The classical guitar is a relative newcomer
to the concert stages of the world. Even in its country of origin,
formal academic training for the instrument was only initiated
in 1935 with the appointment of Regino Sainz de la Maza as Professor
of Guitar at the Madrid Conservatorium. Prior to this, students
were taught by their fathers, relatives or virtuosi who established
their own discrete schools of tuition.
Andrés Segovia worked tirelessly to have the guitar introduced into institutions of formal musical training throughout the world, realizing that without that support, the guitar was destined to remain in relative obscurity as a concert instrument. Regrettably, not everything that academia conferred on the guitar was to its ultimate betterment; much of what we hear today while technically sound, is musically barren and devoid of the style and panache that characterized its early virtuosi.
Adam Levin is a young guitarist from Chicago, USA. Prior to pursuing formal academic training in the instrument, at age seven Levin commenced guitar studies with his father. He subsequently completed a B.A. and B.M. at the Northwestern University of Evanston, Illinois, and an M.A. at the New England Conservatorium of Music in Boston. His principal teachers include Elliot Fisk, Oscar Ghiglia and Gabriel Estarellas. Levin is currently on the staff of the Amadeus Escuela De Música in Madrid.
The review disc is Levin’s inaugural recording. The artist describes it as: ‘the first in a planned series of recordings celebrating new and modern virtuosi works for the classical guitar alongside contemporary interpretations of established repertoire.’ It also appears on his own label: Adam Levin Records.
The programme ranges from J. S. Bach to the world-premiere recording
of Jan Freidlin’s, Kafka Sonata for Violin and Guitar.
Levin is joined by violinist William Knuth with whom he regularly
performs as the Duo Sonidos, based in Boston and Madrid.
Freidlin was born in Russia and educated in composition and theory
at the Odessa State Music Academy under Prof. A. Kogan. He is
a pianist, musicologist and prolific composer with three symphonies,
a ballet, several concertos, a lot of chamber music, and the music
for seven movies and twenty-six theatrical shows to his credit.
Freidlin migrated to Israel in 1990. When asked about the Kafka
Sonata, he reflected on his sense of familiarity with Franz
Kafka and the artist Vincent van Gough - seemingly distant personalities
committed to different disciplines, but whose fragile and broken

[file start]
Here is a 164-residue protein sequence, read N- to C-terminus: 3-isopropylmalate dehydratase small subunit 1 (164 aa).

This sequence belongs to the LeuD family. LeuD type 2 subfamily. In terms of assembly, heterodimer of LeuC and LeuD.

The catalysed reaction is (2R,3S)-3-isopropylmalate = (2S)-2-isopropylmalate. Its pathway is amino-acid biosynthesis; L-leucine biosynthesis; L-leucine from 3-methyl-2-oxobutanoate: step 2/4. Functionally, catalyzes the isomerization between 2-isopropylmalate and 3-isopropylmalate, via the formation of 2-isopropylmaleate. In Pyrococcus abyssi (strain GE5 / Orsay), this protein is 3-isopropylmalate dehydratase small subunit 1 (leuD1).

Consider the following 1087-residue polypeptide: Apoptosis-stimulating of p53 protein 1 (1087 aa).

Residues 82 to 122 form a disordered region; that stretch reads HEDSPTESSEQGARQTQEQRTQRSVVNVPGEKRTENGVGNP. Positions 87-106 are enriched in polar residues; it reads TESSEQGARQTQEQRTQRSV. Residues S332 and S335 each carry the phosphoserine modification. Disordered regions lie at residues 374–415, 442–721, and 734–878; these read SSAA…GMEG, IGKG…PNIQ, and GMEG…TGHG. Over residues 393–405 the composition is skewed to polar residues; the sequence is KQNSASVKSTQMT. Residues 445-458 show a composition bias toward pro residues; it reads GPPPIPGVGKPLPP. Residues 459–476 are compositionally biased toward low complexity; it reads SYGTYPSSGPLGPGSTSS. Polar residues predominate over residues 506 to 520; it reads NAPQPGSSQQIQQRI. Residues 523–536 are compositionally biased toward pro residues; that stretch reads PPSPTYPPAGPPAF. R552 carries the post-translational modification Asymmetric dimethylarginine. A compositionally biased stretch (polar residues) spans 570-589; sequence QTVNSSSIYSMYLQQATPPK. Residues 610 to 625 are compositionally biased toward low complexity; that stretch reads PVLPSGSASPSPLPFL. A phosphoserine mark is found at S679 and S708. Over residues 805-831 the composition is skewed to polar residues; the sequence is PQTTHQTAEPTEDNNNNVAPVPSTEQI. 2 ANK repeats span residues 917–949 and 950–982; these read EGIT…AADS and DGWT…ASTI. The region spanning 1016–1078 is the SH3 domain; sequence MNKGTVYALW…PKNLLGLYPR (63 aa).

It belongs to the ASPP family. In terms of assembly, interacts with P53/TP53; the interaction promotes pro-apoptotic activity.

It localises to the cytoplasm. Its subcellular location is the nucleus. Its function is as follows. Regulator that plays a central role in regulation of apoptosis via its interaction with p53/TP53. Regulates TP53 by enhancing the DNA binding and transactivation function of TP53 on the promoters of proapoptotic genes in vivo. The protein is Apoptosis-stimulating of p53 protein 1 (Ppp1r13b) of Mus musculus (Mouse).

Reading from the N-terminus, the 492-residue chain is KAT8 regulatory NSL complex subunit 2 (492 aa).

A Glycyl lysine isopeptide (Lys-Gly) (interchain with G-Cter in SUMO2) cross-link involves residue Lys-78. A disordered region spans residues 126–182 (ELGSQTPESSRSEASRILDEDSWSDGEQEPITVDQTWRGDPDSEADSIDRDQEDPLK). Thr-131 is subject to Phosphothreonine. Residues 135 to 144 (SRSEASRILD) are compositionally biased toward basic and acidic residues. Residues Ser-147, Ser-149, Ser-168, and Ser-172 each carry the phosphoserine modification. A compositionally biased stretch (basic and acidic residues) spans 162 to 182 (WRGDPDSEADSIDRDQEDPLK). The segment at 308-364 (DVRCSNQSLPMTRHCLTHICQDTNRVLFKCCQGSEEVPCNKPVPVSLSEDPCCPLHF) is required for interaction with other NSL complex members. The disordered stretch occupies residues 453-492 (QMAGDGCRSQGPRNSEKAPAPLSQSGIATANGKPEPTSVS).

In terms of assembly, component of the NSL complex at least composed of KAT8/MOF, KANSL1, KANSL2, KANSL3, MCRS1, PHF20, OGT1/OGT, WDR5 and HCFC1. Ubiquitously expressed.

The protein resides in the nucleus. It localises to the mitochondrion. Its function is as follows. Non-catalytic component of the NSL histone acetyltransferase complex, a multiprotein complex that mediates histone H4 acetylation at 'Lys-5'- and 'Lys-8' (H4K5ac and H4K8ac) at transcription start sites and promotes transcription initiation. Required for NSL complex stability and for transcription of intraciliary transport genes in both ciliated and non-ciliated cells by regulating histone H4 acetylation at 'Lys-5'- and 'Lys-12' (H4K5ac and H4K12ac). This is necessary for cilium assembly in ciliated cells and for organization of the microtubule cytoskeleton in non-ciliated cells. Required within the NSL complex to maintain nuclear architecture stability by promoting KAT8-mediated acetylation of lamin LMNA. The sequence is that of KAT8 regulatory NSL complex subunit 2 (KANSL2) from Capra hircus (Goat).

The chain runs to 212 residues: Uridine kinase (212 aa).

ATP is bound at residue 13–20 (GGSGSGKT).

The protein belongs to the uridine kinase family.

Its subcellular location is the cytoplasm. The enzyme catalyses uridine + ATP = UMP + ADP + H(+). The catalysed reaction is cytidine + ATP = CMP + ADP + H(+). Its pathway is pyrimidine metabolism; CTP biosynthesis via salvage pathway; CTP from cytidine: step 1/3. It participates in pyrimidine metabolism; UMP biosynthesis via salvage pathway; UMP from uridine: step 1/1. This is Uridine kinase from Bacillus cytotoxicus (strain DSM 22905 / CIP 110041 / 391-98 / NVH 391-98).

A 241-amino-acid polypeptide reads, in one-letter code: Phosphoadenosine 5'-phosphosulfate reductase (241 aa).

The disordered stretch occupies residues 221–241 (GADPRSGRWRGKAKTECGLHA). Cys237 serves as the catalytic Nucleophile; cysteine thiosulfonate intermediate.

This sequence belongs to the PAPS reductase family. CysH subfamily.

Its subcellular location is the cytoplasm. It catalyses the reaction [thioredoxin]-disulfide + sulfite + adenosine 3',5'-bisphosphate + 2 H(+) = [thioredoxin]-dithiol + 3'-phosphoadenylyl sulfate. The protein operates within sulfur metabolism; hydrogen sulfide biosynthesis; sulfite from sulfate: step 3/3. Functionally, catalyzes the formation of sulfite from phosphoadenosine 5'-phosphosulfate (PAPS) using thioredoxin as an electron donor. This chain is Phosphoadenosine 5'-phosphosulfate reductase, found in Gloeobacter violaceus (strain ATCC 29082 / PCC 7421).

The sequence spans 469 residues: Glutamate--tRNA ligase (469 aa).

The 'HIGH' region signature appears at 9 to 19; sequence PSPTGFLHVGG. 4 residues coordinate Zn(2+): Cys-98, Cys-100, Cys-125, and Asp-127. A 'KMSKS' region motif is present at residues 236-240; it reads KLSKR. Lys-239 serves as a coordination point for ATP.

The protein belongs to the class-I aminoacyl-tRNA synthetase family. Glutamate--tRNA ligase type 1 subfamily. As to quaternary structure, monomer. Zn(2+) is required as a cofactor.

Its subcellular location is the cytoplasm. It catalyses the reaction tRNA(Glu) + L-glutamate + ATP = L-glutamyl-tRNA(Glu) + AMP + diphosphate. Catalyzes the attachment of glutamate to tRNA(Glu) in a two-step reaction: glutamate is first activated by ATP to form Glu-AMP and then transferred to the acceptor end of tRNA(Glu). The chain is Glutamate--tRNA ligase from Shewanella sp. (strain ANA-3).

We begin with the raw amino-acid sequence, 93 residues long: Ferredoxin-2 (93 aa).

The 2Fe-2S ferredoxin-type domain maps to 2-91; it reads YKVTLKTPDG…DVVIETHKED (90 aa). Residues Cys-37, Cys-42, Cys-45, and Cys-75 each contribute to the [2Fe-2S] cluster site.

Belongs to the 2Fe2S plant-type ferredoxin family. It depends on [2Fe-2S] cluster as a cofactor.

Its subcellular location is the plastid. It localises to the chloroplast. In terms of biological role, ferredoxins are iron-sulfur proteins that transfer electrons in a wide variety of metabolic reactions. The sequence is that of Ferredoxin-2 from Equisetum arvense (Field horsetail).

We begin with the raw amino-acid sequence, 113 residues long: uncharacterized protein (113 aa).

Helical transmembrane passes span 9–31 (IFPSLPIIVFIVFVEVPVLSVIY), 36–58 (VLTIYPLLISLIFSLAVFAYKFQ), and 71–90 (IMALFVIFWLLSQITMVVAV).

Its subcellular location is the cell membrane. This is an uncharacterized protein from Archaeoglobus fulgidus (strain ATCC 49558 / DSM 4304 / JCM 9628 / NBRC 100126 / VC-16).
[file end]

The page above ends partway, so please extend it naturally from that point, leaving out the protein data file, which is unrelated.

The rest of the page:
worlds were connected by a common aspiration to perfection.
Adam Levin is also a champion of commissioning new works for the guitar. Composers co-operating with him in expansion of the guitar’s repertory include, among others: Jan Freidlin (Israel, b.1944); Mario Gosalvez-Blanco (Spain, b.1965); Eduardo Morales-Caso (Cuba-Spain, b. 1969); Carlos Perón Cano (Spain b. 1976) and David del Puerto (Spain b.1964). Currently, as many as ten new commissions from such composers will find their way into the repertory of Adam Levin and ultimately to the guitar’s repertory at large, depending on what they have to offer.
The programme chosen by Levin is interesting, entertaining and allows him to demonstrate a prodigious technique but not at the expense of the music. Whether it is the music of Bach, Walton or Castelnuovo-Tedesco, Levin exhibits musicianship that defies classifying him as aligned with any one composer or period. While his Turina sounds very Spanish - and that cannot be said about a number of other guitarists who record this music - it is uncommon to hear the Bagatelles by Walton played better than on this occasion.
May we attribute the style of Levin, at least in part, to the fact that, as with earlier Spanish masters he received initial tutelage from his father? In true Spanish style, the great Jose Luis Gonzalez Julia (1932-98) received his initial training from his father, a capable and accomplished player. This was followed by tutelage from such luminaries as Salvador Garcia, Regino Sainz de la Maza, and Segovia. His academic studies were completed at the Valencia Conservatorium under the inimitable Professor of Guitar, Raphael Balaguer. One may also conjecture that such highly individual styles of playing may be a product of this type of training?
On the matter of Levin’s style of playing it is difficult to empathize with the comments of his past teacher Oscar Ghiglia who described Levin as: ‘reminding him of a young Eliot Fisk.’ In possession of both older and more recent recordings by this guitarist, I fail to hear any similarities; it is more a matter of the student excelling the teacher.
While not mentioned in the liner-notes, the instrument played
on this occasion by Adam Levin was made by the American luthier
Stephan Connor from Cape Cod. Those familiar with the classical
guitar will note from the accompanying photographs that this instrument
does not have the traditional rosewood back and sides. While some
luthiers employ maple for this role, on this occasion Connor used
cypress, a wood more commonly associated with flamenco guitars.
Levin describes this unusual combination as: ‘providing the
beefiness of a cypress top, but the clarity and punctuality of
a cypress flamenco guitar.’ The internal bracing is in the
shape of a Star of David and while a permutation of lattice bracing,
it does not exhibit the ‘nasal’ sound, typical of so many lattice-braced
instruments. It also has a portal sound hole on the top side near
the neck-junction that is claimed to make the sound louder.
Certainly the overall sound is distinctive and, as personal
preference plays such a large role, individual opinions will vary.
What can be said, confidentially, is that the combination of instrument,
player capability and recording technique, produces a sonically
Adam Levin has an excellent website, and for those who seek more information about this fine young guitarist it comes well recommended.